Twice a month, Sara Distin from Jen Bekman Projects, Inc. contributes a post to Flavorwire about an artist or photographer. Jen Bekman Projects, Inc. includes Jen Bekman Gallery, 20×200 and Hey, Hot Shot!
Putting together a few of my favorite things seemed to be the call of the day today as we’re running a ridiculous sale at 20×200, and I’ve spent hours daydreaming about my own virtual cart loaded to the gills with great art that I’ve long adored.
My very first 20×200 acquisition was Echo Eggebrecht’s The Time Machine, and I’ve been longing for her second edition, Birds of a Feather ever since Jen introduced it. It could certainly be an illustrated outtake from Love in the Time of Cholera, Dr. Juvenal Urbino’s parrot’s alternate destination after he flies away from the doctor who falls to his untimely death. Both of Eggebrecht’s editionss are on our Going, Going, Gone page, about to sell out and cease to be available for good.
I was more than thrilled when we began working with Radius Books to launch a benefit edition by Michael Lundgren. I’d been taken by Lundgren’s work since seeing his book Transfigurations, published by Radius, in a way that ate at my core. His photographs are seriously subtle, gorgeous and intense, documenting the essential elements of life in western deserts. Yuha Basin literally took my breath away when Lundgren sent it in tiny jpeg format as a suggestion for an edition. We paired it up with the equally affecting Ironwood at Dusk.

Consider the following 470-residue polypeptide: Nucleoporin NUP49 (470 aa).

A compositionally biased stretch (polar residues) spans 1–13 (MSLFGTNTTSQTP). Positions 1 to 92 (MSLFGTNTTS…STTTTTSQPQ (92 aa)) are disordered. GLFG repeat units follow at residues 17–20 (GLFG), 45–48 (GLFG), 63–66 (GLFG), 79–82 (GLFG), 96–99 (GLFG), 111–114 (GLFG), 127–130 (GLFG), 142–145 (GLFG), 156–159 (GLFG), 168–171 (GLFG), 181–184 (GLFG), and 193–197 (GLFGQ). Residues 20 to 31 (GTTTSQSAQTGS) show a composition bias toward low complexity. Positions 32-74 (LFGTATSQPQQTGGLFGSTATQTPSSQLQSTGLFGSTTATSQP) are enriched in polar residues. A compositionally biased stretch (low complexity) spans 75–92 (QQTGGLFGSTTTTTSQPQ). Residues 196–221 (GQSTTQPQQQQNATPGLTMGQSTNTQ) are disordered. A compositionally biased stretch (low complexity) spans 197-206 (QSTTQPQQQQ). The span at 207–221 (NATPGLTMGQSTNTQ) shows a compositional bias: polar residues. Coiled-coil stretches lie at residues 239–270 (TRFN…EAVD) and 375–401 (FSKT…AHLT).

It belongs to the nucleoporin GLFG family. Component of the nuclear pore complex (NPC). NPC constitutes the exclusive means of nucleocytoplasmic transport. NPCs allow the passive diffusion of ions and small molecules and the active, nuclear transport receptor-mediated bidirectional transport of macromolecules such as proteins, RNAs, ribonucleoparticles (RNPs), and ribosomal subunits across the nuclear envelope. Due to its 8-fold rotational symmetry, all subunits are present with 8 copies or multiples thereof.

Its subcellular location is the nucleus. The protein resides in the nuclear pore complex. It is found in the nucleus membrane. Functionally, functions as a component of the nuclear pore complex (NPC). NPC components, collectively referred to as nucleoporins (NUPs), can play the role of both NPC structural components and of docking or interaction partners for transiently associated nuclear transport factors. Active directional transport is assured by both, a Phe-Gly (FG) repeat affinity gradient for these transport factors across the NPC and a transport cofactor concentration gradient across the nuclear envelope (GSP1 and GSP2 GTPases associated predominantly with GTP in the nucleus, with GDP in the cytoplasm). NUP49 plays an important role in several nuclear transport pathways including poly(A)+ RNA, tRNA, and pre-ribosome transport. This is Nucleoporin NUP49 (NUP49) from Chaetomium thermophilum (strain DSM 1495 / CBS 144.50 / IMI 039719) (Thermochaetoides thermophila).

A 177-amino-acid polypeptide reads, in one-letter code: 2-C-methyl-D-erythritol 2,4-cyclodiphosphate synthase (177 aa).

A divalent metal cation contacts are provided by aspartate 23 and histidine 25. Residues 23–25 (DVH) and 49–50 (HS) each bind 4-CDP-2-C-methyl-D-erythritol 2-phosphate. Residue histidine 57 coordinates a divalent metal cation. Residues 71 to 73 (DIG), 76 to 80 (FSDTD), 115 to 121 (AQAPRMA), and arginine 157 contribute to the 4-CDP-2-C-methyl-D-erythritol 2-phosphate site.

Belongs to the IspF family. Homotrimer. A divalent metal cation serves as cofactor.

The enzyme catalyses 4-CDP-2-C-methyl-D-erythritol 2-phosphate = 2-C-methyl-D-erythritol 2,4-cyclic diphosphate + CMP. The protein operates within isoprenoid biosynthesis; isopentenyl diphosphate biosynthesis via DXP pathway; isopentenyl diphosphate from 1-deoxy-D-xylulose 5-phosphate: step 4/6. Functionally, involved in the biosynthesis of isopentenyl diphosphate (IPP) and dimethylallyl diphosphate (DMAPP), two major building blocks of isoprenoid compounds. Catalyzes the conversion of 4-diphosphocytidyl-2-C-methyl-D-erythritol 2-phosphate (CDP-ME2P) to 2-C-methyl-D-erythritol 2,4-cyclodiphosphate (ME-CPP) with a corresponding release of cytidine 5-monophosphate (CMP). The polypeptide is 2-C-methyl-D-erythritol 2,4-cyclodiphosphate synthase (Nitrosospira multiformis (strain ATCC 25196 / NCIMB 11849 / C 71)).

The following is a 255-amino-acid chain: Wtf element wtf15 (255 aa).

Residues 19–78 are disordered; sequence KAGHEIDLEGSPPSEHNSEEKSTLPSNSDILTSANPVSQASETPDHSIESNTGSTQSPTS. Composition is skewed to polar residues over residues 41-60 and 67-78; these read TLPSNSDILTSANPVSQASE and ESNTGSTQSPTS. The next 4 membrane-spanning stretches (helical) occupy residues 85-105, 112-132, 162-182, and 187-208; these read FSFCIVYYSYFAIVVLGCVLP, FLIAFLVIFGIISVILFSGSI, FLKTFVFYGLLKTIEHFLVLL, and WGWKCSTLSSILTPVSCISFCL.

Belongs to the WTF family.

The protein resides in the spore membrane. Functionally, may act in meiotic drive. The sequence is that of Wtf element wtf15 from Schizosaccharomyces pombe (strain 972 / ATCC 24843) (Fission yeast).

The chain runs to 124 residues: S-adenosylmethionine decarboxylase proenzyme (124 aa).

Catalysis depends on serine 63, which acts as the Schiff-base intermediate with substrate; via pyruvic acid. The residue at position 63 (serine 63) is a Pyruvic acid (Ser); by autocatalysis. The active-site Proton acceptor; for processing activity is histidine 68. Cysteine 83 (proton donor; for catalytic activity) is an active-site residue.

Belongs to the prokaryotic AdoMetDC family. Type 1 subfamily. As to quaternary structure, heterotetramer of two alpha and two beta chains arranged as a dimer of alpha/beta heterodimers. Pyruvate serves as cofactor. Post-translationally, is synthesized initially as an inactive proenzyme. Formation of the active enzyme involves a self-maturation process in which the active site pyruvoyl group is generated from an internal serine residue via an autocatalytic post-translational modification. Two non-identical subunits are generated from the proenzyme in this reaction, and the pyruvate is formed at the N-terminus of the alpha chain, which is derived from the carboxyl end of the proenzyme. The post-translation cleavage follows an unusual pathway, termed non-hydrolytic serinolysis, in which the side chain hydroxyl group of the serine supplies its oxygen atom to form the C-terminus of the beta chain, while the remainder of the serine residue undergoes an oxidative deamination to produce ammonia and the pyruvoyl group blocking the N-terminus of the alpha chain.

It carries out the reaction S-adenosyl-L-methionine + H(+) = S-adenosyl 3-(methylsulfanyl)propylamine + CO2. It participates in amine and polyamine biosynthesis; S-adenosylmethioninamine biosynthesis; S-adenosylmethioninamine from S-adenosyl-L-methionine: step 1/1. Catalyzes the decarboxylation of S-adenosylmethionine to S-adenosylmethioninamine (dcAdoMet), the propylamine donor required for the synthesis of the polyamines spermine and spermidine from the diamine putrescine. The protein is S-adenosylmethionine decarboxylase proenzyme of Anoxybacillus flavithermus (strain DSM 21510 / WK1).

We most recently put together a benefit edition for Aperture, by Penelope Umbrico. Umbrico created two new works, exclusively for 20×200, 87 Suns From Flickr – 29 Visible and 79 Moons From Flickr – 51 Visible. I want them both! They’re stunning and smart. Umbrico who sources all of her material from Flickr, sums it up best: “I think it’s peculiar that the sun — the quintessential life-giver, constant in our lives, symbol of enlightenment, spirituality, eternity, all things unreachable and ephemeral, omnipotent provider of optimism and vitamin D… and so ubiquitously photographed — is now subsumed to the internet — the most virtual of spaces equally infinite but within a closed digital circuit.”
All of these works are readily available and there’s more art goodness in the 20×200 inventory. See for yourself! While there is still plenty of time to grab yourself a steal of a print (really, a steal — gorgeous, exhibition-quality prints are now starting at $16), if you want to be the first to hear about tips like this, sign up for Jen’s newsletter.